Sometimes we sit around our kitchens and kvetch, and that’s what I’m going to do now. This isn’t a major kvetch, nor is it about anything serious, but it’s annoying nonetheless, and so I’m going to bitch about it!
Background: my daughter’s school has a drop-off program where volunteer parents help get kids out of cars so we can keep traffic moving on the busy streets around the school building. I’ve been helping out with the program for about 5 years now, partly because I really enjoy it! The school has two yards, one for the little kids and one for the older kids. With few exceptions, I’ve spent every Monday morning for the past several years at the little kids’ gate helping to unbuckle seatbelts and remove backpacks and lunchboxes from minivans. I know the parents and the kids and the teachers at that gate, and I like saying hello every week.
Two weeks ago a new volunteer started helping out. He comes every two weeks. The first time he was there, I was a minute or so late, and he was already at the little gate, so I went to the big gate. No big deal. That’s how the system works. Yesterday I was there on time, I had on my very attractive reflective orange vest that says “YES I’M OFFICIAL” and had helped a half dozen kids from their cars, when this chap pulled up on his bike. He didn’t say hello and he didn’t make any other comment. Instead he just glared at me, like I had committed some horrible sort of moral crime.
I asked him, “Did you want to be here?” His reply, “I have a kid here.”
Did it occur to him for one moment that I might as well? Did it occur to him to say hello and ask nicely? Did it occur to him that the volunteers are so busy that we don’t have time to play peek-a-boo with our precious little angels mugging their classmates behind that fence? A nice, “Would you mind if I stayed here because I want to be near my son,” would have gone over just fine. The glare? Not so much.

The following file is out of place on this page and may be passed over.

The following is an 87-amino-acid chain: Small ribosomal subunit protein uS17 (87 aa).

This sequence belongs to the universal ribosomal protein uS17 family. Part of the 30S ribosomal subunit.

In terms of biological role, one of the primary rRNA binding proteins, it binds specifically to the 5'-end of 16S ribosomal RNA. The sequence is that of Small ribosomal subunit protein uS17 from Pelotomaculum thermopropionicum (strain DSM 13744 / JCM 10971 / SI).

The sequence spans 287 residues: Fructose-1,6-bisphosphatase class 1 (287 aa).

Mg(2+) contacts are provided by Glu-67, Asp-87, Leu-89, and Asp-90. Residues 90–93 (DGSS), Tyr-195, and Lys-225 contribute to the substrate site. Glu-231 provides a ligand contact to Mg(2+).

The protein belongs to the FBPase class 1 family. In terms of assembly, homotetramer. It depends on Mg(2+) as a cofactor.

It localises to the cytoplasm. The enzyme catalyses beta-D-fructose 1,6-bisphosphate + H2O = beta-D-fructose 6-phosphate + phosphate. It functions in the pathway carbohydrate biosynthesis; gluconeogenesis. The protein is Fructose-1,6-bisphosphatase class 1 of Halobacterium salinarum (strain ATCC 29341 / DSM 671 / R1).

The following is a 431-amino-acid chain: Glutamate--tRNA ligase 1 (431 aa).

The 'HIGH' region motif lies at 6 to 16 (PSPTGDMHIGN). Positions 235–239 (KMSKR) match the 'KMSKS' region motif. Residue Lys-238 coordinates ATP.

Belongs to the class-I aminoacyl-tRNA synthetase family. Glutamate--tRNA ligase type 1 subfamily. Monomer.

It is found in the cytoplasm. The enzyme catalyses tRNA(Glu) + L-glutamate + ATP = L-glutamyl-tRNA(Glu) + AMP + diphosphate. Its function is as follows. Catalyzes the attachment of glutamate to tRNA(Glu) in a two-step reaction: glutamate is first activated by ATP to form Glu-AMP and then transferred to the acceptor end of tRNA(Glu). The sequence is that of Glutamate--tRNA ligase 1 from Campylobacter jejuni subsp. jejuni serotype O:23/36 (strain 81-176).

It reminds me of those people who show up to synagogue (or presumably church, etc) services once a year for a big holiday. They will walk up to people sitting in the pews and say, quite seriously, “That’s my seat. My family has sat there for 30 years, every Yom Kippur,” They don’t care at all that the people in those seats sit there every other week (or sometimes day) of the year. This sense of selfish entitlement is annoying, and it’s really not very nice. It speaks poorly of the people who display it.
I didn’t say anything at the school ground because I’m there to help the kids and not argue, so I went to the other gate to help there. I was angry enough, though that for a short moment I considered calling the program coordinator and telling her I can’t come in anymore. I won’t do that, but it made me think about how organizations treat volunteers, and how volunteers treat each other. It’s hard to discipline a volunteer like one might an employee, because then that desperately-needed person just won’t come back. But sometimes people need to think about who they want to upset? Someone who comes in every week (sometimes more, as needed), and who has been doing this for 5 years, or someone who can suffer the half-hour twice a month and who thinks more about himself than about the people he’s working with.
End of kvetch.